Duration of Royalties When Licensing an Invention

Once an inventor has received a patent from the United States Patent and Trademark Office, the patent holder can manufacture the product or license the patent to another company. The first option is time consuming and generally does not lead to profits in the short term. In contrast, licensing the patent generates quicker income and provides increased visibility in the market.

The licensing terms, including the description of the royalties received by the original inventor, are generally specified in the licensing agreement. One of the issues in a licensing relationship concerns the duration of royalty payments. The 1964 Supreme Court decision in Brulotte v. Thys Co. definitively addressed this matter by barring the payment of royalties beyond the expiration of the term of the patent. According to the Court, a contract that requires the payment of royalties after the patent expiration date is invalid.

In the recent case of Kimble v. Marvel, the plaintiff challenged this holding and asked the Supreme Court to reconsider the conclusive prohibition against such royalty payments. In the case, the plaintiff, inventors of a Spider Man toy, licensed the patent to Marvel Enterprises with the agreement providing for a 3% royalty and no expiration date. When the patent expired in 2010 and Marvel ceased making payments, the plaintiff filed suit for breach of contract. The district court and the Ninth Circuit Court of Appeals upheld the Supreme Court’s ruling in Brulotte v. Thys Co. The Supreme Court declined to overrule Brulotte in its decision on June 22, 2015.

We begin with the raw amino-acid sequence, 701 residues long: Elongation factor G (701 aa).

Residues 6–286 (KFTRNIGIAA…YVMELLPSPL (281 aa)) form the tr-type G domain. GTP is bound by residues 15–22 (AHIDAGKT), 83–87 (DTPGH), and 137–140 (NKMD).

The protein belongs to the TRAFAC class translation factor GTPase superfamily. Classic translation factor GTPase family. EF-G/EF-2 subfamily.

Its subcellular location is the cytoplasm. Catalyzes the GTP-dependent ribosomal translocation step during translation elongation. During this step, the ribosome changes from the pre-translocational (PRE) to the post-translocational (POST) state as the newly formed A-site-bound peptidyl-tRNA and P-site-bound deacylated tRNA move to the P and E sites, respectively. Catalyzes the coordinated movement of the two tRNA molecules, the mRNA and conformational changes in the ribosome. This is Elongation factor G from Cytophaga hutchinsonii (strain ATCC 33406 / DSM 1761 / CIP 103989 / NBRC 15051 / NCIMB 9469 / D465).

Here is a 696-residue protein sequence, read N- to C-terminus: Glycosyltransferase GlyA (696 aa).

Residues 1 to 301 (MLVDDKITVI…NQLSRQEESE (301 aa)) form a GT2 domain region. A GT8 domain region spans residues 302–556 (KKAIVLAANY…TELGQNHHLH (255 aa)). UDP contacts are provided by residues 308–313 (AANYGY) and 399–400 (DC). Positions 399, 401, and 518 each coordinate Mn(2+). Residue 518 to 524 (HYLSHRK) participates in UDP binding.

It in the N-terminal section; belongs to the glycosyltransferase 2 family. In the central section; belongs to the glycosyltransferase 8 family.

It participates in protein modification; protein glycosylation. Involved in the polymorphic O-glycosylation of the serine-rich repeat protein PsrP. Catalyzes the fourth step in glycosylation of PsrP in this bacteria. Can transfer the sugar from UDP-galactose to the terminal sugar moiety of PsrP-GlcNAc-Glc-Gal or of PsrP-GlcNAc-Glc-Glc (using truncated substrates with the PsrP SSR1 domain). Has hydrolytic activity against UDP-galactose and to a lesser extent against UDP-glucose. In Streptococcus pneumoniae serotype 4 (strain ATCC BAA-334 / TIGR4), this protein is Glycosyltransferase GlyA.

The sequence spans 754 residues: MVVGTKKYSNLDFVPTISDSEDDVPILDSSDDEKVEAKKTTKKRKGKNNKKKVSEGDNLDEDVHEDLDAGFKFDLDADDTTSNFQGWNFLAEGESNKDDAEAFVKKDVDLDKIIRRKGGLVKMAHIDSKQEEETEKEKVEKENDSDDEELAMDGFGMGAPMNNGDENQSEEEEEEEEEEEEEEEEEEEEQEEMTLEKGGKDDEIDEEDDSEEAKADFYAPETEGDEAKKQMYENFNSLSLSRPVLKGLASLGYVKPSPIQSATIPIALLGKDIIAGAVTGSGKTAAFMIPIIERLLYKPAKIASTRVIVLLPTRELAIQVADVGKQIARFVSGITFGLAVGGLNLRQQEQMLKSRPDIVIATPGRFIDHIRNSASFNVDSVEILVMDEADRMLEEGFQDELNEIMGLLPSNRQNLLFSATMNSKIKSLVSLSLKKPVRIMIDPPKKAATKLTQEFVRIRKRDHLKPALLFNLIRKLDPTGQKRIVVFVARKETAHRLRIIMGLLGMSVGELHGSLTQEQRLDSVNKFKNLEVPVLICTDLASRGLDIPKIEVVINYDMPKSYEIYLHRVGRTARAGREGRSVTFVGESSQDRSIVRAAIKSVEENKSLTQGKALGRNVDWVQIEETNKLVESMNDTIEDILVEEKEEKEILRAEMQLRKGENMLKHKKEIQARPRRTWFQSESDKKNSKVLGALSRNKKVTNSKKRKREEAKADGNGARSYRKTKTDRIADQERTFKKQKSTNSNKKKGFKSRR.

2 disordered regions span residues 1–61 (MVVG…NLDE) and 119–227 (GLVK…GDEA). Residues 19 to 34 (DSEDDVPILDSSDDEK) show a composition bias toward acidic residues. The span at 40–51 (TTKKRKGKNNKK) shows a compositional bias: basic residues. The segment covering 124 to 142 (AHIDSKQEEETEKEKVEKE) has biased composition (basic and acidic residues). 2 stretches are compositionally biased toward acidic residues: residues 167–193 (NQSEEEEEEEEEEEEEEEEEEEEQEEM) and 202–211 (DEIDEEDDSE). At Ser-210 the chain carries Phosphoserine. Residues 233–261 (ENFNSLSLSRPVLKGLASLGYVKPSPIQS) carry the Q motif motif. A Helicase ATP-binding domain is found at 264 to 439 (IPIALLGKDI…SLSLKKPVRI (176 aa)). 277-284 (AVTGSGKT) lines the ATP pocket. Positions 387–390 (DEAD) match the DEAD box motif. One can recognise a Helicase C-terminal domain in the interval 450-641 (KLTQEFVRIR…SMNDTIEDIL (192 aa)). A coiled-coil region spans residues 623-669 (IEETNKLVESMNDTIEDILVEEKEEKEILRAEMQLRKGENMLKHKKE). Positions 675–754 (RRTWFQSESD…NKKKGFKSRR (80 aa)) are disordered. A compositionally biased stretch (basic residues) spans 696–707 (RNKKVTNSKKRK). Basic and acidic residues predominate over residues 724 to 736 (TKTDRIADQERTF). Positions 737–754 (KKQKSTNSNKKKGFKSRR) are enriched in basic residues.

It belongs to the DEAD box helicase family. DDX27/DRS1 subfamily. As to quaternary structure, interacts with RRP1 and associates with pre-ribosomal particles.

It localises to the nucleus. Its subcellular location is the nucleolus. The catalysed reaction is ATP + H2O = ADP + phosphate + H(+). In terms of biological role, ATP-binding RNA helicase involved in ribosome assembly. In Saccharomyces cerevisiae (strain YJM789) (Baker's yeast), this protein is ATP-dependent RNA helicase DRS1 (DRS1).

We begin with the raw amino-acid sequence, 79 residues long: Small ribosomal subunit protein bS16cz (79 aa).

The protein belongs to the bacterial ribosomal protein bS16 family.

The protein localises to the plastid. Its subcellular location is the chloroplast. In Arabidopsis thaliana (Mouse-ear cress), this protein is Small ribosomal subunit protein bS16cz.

The Supreme Court rejected a case by case approach for evaluating royalty payments after patent expiration. In deciding to affirm the 1964 ruling, the Court demonstrated its reluctance to overrule an act of the legislature, which Brulotte interpreted in reaching its decision. This result establishes the Court’s tendency to view the patent statutes as a body of law that should be reformed, amended and repealed only by Congress itself, not by the Court.

John Connors is an intellectual property attorney with decades of experience in registering patents and enforcing patent rights. Connors & Associates provides expert legal and business advice through an international network of attorneys specializing in all types of intellectual property law. Contact us at (949) 833-3622 or visit Connors & Associates online to learn more about our services or to schedule a consultation.

Dylan Connors

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